Where the police act as judge, jury & executioner

The Telangana police, in particular, have evolved their own procedures with blessings from their political masters.
Where the police act as judge, jury & executioner
Photo | PTI

The Telangana police department is investigating its own intelligence officials for spying and destruction of evidence collected during unauthorised operations on political leaders. The change in administration resulted in a change in how the police function. But nobody knows what rules and procedures the police follow, as there has been no publicly available manual for Telangana since its formation. The department hasn’t shared it even under an RTI request.

The police across India need to follow rules framed by state laws and criminal procedure codes. But these very procedures have become invisible over time with unaccountable practices emerging with no oversight and accountability. The Telangana police, in particular, have evolved their own procedures with blessings from their political masters. During the term of Bharat Rashtra Samithi, the then Chief Minister K Chandrasekhar Rao provided all the necessary resources to police in return for their allegiance. 

Over the last decade, the Telangana police have conducted large-scale preventive detention of anyone planning to protest under Section 151 of CrPC. No one could dream of protesting in a state that was carved out as a result of large-scale protests. Preventive detentions are quite common, including under the infamous Telangana Preventive Detention Act, which has been consistently criticised by the Supreme Court. The law is still being used to preventively detain people while the Model Code of Conduct is in place.

The Telangana police are one of the most advanced police departments in the world. The need to acquire this capacity came as a consequence of internal security threats posed by Naxalism and terrorism. The force’s modernisation is of particular interest to international investors, political leaders and the Union home ministry, which closely assisted and promoted policing experiments in Hyderabad.

The experiments created a host of new practices such as cordon-and-search operations, where the police go door-to-door to map the population living in Hyderabad’s slums. Under Mission Chabutra, the police detain teenagers for going out past midnight in the old city near Charminar, where chabutras or open terraces are part of the architecture. The police experimented with new gadgets of facial recognition and fingerprint recognition on teenagers and the poor in the slums. These are unlawful practices currently under litigation, as there were no rules, laws or procedures that authorised these practices until 2022.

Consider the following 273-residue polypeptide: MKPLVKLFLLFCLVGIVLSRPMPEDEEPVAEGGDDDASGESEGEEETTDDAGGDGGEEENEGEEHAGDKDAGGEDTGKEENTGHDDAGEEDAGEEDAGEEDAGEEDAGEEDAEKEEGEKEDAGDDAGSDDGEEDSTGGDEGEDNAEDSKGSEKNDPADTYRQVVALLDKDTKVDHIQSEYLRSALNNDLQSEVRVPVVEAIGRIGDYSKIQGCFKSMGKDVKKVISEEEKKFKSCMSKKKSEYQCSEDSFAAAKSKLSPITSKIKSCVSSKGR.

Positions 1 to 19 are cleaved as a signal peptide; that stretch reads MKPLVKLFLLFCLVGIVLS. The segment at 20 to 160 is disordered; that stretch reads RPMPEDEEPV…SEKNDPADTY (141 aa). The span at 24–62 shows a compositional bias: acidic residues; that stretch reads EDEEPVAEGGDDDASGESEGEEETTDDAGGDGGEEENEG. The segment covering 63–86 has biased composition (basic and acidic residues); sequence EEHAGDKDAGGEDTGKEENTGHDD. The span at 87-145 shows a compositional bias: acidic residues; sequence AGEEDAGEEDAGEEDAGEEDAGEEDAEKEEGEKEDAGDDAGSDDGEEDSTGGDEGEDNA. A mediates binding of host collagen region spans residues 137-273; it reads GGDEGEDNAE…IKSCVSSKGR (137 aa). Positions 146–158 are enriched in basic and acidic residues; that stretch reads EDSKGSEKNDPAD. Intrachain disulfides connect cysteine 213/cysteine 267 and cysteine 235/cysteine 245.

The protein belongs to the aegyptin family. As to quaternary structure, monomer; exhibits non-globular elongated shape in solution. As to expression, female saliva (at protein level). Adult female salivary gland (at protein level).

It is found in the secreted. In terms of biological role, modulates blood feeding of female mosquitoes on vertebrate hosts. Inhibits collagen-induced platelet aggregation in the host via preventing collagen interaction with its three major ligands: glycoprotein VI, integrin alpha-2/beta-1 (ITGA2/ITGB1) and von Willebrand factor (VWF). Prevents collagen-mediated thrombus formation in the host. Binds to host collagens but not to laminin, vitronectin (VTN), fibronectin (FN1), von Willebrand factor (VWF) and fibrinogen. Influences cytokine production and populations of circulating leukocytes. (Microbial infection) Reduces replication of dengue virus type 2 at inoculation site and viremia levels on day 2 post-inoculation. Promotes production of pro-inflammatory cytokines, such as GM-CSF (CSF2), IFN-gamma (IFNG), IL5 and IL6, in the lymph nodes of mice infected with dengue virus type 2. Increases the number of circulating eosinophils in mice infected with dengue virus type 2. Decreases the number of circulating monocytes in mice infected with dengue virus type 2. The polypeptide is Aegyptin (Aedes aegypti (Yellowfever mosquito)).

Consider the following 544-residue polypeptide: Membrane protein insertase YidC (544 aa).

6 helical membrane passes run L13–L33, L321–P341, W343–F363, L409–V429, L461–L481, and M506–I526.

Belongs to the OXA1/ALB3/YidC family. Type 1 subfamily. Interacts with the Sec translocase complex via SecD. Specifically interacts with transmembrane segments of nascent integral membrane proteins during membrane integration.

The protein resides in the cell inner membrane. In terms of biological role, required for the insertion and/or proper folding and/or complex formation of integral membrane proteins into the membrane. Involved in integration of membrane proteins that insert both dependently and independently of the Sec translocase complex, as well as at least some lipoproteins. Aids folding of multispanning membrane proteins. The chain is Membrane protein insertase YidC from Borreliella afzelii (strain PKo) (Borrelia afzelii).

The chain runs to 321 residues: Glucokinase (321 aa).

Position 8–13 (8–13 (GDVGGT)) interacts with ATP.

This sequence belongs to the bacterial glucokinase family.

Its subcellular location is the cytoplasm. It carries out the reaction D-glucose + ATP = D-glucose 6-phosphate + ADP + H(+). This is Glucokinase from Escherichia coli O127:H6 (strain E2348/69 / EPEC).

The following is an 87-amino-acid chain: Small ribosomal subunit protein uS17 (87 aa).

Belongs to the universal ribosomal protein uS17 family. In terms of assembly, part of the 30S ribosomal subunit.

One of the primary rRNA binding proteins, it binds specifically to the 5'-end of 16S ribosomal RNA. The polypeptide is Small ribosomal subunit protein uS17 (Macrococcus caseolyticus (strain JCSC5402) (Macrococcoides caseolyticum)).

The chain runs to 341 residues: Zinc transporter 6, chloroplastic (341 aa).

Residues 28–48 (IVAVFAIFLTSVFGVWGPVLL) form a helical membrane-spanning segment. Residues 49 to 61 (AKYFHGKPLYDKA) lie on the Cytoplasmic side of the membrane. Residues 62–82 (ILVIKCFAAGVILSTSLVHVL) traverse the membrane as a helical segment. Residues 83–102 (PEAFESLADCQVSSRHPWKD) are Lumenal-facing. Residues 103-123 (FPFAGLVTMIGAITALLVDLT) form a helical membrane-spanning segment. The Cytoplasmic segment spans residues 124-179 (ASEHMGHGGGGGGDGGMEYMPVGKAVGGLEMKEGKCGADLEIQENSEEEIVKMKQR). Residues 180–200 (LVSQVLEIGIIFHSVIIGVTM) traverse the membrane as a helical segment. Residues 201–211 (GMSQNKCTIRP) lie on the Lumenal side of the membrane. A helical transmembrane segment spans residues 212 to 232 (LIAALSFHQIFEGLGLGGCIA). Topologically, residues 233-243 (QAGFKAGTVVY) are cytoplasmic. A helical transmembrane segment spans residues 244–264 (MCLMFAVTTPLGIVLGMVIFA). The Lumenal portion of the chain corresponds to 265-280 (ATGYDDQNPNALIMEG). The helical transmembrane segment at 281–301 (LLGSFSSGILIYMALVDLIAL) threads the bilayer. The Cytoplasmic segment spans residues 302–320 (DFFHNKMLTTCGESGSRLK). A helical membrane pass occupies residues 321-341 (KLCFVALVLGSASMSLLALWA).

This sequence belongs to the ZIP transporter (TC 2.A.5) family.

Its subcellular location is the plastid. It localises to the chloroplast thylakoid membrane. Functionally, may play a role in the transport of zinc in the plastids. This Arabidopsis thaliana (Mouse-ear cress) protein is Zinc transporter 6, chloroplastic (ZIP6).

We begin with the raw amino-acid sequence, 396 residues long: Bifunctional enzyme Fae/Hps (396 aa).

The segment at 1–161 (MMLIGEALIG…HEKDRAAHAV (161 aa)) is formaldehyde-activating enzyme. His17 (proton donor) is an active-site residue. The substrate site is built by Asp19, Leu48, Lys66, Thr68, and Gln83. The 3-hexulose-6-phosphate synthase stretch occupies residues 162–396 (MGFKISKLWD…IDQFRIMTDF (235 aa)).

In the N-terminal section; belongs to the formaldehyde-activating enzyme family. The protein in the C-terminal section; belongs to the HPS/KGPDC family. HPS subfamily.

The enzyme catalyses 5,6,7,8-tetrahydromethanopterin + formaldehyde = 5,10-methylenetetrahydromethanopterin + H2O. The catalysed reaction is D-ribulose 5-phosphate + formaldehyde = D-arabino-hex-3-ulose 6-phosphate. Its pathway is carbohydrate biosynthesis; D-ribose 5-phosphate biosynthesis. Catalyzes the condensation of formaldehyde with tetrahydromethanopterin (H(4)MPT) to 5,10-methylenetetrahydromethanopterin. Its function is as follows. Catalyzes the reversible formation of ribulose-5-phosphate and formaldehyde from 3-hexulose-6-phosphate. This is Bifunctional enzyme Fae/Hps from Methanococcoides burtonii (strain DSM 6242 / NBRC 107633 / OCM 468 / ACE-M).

Digitisation helped file petty cases against teenagers if they got into any minor argument with the police. Some of them have been sent to jail for 10 days for petty offences—something that will haunt them for life. Anyone who visits the Nampally Metropolitan Court will understand how the court police often force people to sign documents that accept they have committed a crime without advocates to represent them. The setup is eye-opening for anyone who blindly trusts the police and praises them for violent enforcement.

The state police have been allowed to act above the law to serve various interests. The intelligence setup wants to surveil the entire population, a need that arose after intelligence failures on the 26/11 Mumbai attacks, and several bomb blasts in Hyderabad in 2007 and 2013. The 2013 blasts made the police amend the Public Safety Act of 2013 to force CCTVs across the city, making Hyderabad one of the most surveilled cities in the world. A million CCTVs, facial recognition, unlimited access to call records make the cops see everything and track everyone, with no oversight.

Now it has come to light that these exemptions given to the police for national security were also used by the police personnel for their own benefit. The intelligence officials accused of unauthorised surveillance of politicians also used these shiny tools on businessmen to extort money. A report in The New Indian Express tracked how cops in plain clothes abducted a businessman and forced him to part with crores of shares at gunpoint.

The intelligence scandal in Telangana is not a mere local issue limited to the state, with the intelligence officials procuring eavesdropping IMSI-catchers from Israel through a private individual. These equipment act as telephone towers and help intercept calls within an area, raising questions on why the police rented a room near current Chief Minister Revanth Reddy’s house. How the customs department allowed the import of such equipment by a private company without any official permission is a mystery.

The Telangana police’s questionable and secretive methods that bypassed accountability and safeguards have impacted the local population, including the custodial death of Mohammad Khadeer Khan. He was picked up on suspicion of snatching a gold chain and subjected to custodial torture that led to his death—all because there was a criminal profile on him and his face matched a CCTV grab of the accused. No investigation was carried out on the officials responsible for his death.

These modern weapons of intelligence gathering were promised to bring down crime, but what has been quietly not mentioned is they also help produce extreme forms of control. These surveillance instruments are secretive, invisible and create new forms of violence that are hard to track. As if the criminal justice system has gone rogue with more concentration of power. Surveillance reforms need to be on the table for the new government.

(Views are personal)

Srinivas Kodali | Hacktivist and ORA India Fellow

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The New Indian Express